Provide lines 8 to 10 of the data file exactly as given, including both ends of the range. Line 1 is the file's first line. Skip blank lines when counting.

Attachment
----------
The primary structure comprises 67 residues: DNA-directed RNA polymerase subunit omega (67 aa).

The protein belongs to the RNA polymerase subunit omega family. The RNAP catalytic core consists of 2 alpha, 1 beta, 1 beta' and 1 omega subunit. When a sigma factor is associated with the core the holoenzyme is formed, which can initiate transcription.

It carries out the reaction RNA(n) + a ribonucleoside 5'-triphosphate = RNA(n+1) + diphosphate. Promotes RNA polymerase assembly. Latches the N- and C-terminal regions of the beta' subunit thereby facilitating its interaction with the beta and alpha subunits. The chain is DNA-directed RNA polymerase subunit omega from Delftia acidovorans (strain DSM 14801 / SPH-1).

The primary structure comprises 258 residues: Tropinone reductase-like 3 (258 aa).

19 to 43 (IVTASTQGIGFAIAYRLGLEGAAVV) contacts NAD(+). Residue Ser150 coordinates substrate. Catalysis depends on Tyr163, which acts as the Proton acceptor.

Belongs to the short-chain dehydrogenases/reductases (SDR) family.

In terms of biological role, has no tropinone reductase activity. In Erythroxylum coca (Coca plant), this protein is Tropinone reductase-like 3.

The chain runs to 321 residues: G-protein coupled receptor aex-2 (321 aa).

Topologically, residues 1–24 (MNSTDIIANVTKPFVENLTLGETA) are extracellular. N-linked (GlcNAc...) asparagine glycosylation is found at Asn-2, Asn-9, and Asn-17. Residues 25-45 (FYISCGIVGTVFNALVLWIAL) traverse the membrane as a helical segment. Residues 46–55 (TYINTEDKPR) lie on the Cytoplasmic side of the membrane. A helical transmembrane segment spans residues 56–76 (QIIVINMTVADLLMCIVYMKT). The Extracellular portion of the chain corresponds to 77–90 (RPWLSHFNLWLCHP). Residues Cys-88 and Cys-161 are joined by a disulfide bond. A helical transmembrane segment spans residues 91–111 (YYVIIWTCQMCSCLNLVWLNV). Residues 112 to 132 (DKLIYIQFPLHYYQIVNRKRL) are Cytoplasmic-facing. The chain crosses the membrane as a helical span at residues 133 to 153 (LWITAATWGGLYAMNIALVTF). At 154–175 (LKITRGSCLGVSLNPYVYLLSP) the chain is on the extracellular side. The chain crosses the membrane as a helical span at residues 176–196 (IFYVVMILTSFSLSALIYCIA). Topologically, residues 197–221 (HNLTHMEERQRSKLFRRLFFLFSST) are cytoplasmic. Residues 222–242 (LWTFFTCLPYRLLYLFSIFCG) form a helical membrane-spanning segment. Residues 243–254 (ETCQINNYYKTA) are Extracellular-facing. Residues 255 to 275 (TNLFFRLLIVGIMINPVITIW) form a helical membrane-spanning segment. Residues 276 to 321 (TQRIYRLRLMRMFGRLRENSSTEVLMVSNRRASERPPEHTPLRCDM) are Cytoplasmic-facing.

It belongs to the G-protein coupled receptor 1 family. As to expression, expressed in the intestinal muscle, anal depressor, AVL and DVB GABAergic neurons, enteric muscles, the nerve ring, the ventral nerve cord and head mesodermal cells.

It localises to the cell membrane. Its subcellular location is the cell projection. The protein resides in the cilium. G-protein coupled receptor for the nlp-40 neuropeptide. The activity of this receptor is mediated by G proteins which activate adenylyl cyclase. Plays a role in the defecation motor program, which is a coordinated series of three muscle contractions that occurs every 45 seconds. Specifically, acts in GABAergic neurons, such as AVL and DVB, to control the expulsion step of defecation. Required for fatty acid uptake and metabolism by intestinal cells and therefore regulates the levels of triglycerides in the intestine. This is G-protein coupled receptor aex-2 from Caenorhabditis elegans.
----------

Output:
The chain runs to 321 residues: G-protein coupled receptor aex-2 (321 aa).

Topologically, residues 1–24 (MNSTDIIANVTKPFVENLTLGETA) are extracellular. N-linked (GlcNAc...) asparagine glycosylation is found at Asn-2, Asn-9, and Asn-17. Residues 25-45 (FYISCGIVGTVFNALVLWIAL) traverse the membrane as a helical segment. Residues 46–55 (TYINTEDKPR) lie on the Cytoplasmic side of the membrane. A helical transmembrane segment spans residues 56–76 (QIIVINMTVADLLMCIVYMKT). The Extracellular portion of the chain corresponds to 77–90 (RPWLSHFNLWLCHP). Residues Cys-88 and Cys-161 are joined by a disulfide bond. A helical transmembrane segment spans residues 91–111 (YYVIIWTCQMCSCLNLVWLNV). Residues 112 to 132 (DKLIYIQFPLHYYQIVNRKRL) are Cytoplasmic-facing. The chain crosses the membrane as a helical span at residues 133 to 153 (LWITAATWGGLYAMNIALVTF). At 154–175 (LKITRGSCLGVSLNPYVYLLSP) the chain is on the extracellular side. The chain crosses the membrane as a helical span at residues 176–196 (IFYVVMILTSFSLSALIYCIA). Topologically, residues 197–221 (HNLTHMEERQRSKLFRRLFFLFSST) are cytoplasmic. Residues 222–242 (LWTFFTCLPYRLLYLFSIFCG) form a helical membrane-spanning segment. Residues 243–254 (ETCQINNYYKTA) are Extracellular-facing. Residues 255 to 275 (TNLFFRLLIVGIMINPVITIW) form a helical membrane-spanning segment. Residues 276 to 321 (TQRIYRLRLMRMFGRLRENSSTEVLMVSNRRASERPPEHTPLRCDM) are Cytoplasmic-facing.

It belongs to the G-protein coupled receptor 1 family. As to expression, expressed in the intestinal muscle, anal depressor, AVL and DVB GABAergic neurons, enteric muscles, the nerve ring, the ventral nerve cord and head mesodermal cells.